Changing the game with gene editing
Posted on Mar 05, 2019
FVSU animal and veterinary science departments use gene-editing technology for research endeavors and to train students
Dr. George McCommon (right), FVSU's department head and professor of veterinary science and public health, and a USDA scientist perform surgery on a goat to transfer embryos.
A 21st century technology that allows scientists to modify an organism's DNA could be the future roadmap for treating health ailments in humans and animals, including increasing food production.
Taking this revolutionary step, Fort Valley State University animal and veterinary science researchers teamed up with U.S. Department of Agriculture (USDA) scientists to conduct gene-editing research on goats.
To introduce this efficient technology on FVSU campus, Dr. Mahipal Singh, a FVSU professor of animal biotechnology, applied for a $99,870 USDA Faculty Research Fellowship grant (58-8042-7-019), in collaboration with the Veterinary Science Department.
"Our goal at FVSU is to establish genome-editing technology for use in goats and sheep to train students and undertake challenging research projects in animal science," he said.
The animal biotechnology expert says traditional agricultural practices have reached their limit.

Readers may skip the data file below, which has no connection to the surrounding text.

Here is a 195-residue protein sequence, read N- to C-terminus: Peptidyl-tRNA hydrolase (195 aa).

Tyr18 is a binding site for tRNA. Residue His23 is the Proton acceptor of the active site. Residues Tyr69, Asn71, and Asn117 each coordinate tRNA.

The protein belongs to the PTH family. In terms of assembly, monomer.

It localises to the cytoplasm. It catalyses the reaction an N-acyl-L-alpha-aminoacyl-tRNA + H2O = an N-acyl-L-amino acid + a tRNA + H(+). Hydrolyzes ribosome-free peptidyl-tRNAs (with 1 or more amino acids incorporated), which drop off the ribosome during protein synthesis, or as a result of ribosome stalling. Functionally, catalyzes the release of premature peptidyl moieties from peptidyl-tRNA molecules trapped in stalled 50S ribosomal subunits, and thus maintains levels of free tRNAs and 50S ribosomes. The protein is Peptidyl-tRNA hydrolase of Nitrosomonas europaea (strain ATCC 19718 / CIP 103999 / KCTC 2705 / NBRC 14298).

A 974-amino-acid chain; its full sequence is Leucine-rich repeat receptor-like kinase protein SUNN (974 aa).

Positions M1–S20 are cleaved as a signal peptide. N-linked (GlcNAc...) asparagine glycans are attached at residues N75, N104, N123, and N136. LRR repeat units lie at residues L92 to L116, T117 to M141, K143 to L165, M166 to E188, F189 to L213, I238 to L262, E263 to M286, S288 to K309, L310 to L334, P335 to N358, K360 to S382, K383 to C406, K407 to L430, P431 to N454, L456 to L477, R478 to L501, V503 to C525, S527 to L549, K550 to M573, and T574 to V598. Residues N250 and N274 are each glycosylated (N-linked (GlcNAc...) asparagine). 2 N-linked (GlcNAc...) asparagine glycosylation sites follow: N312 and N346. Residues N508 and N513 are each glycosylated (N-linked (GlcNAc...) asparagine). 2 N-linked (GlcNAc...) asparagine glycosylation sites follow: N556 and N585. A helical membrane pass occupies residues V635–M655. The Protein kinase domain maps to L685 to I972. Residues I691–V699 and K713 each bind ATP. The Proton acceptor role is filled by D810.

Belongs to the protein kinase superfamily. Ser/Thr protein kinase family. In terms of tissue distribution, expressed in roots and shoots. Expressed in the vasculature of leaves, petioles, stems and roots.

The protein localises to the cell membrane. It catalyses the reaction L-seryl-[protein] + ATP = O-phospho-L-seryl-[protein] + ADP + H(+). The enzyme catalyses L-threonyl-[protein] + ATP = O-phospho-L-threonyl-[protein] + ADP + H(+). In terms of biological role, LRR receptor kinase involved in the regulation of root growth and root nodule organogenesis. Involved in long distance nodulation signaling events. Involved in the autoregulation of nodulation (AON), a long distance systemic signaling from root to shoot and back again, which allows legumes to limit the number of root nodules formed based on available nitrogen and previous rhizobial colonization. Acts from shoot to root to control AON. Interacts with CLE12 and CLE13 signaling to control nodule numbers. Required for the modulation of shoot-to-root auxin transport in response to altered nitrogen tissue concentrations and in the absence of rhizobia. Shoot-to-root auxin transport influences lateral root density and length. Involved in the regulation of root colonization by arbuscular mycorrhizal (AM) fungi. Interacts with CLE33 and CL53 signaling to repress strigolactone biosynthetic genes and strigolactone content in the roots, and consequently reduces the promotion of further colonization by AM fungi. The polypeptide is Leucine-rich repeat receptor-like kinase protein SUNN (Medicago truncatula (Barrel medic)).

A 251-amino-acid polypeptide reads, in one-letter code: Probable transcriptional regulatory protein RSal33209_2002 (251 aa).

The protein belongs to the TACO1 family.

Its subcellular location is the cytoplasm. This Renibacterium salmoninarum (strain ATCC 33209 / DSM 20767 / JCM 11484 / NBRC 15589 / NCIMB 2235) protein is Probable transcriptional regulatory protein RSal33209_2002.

"We need to have more innovative ways to feed the growing population and benefit human and veterinary health," Singh said.
With gene editing, scientists can precisely alter the sequence of a desired gene without introducing a foreign gene in the native genome.
"This technology is like editing letters in a textbook," Singh described. "It is revolutionizing almost all disciplines of biology, especially livestock agriculture, to increase milk and meat production, prevent diseases like mastitis (infected udder) and create large animal models for human diseases."
During a three-month trip in 2017, he visited the USDA Animal Biosciences and Biotechnology Laboratory in Beltsville, Maryland, where he trained in Drs. David Donovan and Telugu Bhanu's laboratories.
"The entire genome-editing procedure is a complex enterprise and involves a good teamwork of personnel with various skills in molecular biology, genetic engineering, bioinformatics, embryology, livestock surgical procedures and animal husbandry," Singh said.
Following his training, the professor returned to campus to collaborate with the Veterinary Science Department on an embryo transfer procedure in December 2018. This research involved 16 80-130-pound Spanish and Saanen goats.
FVSU animal and veterinary science professionals and students collaborated with USDA scientists to conduct gene-editing research on goats.
For four days, a team of approximately 10 students, three USDA scientists and personnel from animal science and veterinary science transferred genome-edited embryos in synchronized goats. This requires obtaining several mature eggs from each animal. The procedure also included utilizing a combination of hormones to get a herd of goats in heat simultaneously.